Frederic Waller (1886 - May 18, 1954) was an American inventor and film pioneer.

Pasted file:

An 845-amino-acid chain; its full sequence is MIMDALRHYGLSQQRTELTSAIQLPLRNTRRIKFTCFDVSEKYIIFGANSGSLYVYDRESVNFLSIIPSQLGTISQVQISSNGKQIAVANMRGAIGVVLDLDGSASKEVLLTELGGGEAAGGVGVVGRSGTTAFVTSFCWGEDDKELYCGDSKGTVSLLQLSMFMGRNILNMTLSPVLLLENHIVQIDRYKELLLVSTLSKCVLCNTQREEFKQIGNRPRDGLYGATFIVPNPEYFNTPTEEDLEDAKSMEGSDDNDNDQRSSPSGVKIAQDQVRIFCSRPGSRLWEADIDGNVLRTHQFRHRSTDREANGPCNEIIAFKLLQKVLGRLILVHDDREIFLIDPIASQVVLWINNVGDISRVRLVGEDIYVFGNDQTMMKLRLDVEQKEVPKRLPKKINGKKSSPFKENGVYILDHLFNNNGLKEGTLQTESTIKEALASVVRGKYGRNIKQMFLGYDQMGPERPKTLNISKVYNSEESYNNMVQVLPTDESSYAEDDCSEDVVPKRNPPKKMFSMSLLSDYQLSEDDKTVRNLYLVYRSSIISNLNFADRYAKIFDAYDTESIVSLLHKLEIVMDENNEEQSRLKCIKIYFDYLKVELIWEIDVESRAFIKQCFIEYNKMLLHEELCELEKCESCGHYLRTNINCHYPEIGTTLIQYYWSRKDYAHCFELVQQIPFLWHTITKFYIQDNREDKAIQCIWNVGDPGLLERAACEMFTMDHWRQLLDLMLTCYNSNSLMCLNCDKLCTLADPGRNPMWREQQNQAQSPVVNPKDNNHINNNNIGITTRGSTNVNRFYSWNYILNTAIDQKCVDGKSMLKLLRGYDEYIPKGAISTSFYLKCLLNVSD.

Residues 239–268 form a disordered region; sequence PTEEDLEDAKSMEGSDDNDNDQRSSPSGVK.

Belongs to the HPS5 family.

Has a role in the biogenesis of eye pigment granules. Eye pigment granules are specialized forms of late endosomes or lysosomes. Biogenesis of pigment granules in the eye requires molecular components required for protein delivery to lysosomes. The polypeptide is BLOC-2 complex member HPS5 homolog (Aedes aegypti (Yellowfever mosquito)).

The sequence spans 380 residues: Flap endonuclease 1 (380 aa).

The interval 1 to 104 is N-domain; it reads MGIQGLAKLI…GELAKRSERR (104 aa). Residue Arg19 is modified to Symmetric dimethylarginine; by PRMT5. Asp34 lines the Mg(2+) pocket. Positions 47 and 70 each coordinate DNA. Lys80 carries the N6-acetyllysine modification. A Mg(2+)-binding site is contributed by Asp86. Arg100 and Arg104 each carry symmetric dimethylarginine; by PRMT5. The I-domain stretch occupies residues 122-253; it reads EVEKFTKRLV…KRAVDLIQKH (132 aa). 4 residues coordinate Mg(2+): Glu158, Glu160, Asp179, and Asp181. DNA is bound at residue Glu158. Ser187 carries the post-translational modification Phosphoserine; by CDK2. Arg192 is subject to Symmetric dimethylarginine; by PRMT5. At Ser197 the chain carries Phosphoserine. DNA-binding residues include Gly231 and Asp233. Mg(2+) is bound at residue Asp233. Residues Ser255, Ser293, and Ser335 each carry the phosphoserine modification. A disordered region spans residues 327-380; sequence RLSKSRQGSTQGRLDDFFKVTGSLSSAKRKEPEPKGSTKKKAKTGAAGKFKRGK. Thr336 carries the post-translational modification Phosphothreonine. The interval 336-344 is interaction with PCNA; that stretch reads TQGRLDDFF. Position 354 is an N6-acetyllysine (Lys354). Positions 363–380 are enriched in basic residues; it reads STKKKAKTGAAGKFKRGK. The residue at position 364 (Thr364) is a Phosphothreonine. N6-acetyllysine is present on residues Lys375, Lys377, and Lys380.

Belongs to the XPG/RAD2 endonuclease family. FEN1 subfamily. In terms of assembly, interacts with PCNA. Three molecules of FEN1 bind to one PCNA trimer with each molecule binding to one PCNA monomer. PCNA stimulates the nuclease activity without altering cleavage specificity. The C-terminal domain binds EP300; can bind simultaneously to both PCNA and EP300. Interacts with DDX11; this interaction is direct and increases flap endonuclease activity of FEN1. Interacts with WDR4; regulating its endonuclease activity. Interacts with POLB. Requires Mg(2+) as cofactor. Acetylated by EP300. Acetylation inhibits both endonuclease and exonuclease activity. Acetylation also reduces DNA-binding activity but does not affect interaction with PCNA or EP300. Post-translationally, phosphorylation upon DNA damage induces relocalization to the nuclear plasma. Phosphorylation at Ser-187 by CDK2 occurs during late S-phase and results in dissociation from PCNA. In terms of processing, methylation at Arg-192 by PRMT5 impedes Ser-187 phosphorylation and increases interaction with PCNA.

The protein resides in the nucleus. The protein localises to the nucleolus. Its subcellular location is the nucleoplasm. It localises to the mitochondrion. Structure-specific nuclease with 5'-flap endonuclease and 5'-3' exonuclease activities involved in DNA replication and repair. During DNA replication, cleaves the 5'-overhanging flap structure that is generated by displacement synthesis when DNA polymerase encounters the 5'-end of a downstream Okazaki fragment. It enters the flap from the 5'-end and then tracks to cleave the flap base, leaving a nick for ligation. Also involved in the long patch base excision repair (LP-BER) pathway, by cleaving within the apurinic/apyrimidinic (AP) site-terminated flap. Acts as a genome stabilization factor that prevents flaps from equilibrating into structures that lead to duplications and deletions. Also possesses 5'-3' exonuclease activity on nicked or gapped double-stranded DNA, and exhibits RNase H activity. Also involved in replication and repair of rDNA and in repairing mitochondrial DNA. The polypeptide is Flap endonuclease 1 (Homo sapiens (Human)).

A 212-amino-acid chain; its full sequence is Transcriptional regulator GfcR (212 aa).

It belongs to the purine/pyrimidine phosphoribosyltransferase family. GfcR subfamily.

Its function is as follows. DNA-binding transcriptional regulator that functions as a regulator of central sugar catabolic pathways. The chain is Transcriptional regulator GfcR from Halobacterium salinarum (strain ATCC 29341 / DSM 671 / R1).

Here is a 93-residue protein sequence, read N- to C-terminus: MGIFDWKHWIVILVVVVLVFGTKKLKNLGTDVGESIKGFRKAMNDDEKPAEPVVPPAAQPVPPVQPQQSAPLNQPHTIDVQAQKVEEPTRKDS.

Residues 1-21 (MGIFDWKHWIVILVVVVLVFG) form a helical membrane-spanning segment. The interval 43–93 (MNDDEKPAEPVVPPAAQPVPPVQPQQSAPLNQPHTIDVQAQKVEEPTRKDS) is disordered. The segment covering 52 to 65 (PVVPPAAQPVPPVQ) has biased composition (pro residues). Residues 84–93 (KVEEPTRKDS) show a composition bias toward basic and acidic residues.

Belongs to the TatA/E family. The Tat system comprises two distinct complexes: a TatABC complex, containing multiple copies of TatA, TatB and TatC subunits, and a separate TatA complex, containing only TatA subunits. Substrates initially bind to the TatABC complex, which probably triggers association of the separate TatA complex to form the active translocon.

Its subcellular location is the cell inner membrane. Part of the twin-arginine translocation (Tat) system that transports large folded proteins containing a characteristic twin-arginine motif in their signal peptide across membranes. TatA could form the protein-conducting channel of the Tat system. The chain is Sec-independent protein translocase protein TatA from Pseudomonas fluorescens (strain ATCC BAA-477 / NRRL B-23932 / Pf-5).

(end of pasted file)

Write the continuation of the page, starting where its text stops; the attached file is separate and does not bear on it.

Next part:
Waller is most known for his contributions to film special effects while working at Paramount Pictures, for his creation of the Waller Flexible Gunnery Trainer, and for inventing Cinerama, the immersive experience of a curved film screen that extends to the viewer's peripheral vision for which he received an Academy Award. Waller, a snow skiing and boating enthusiast, is also credited with obtaining the first patent for a water ski in 1925. He produced and directed 200 one-reel shorts for Paramount, including Cab Calloway's Hi-De-Ho and Duke Ellington's Symphony in Black. He patented several pieces of photographic equipment, including a camera that could take a 360-degree still photo. As the special projects director for the 1939 New York World's Fair, he collaborated on the fair centerpiece attraction called the Perisphere, the Eastman Kodak Hall of Color, and he developed the Time and Space Building to showcase his creation, Vitarama an 11-projector system projecting onto a half dome sphere and precursor to Cinerama. During World War II the Vitarama Corporation (and Fred Waller) produced a five projector aerial gunnery trainer used by the armed forces. It saved an estimated 350,000 casualties during the during the war.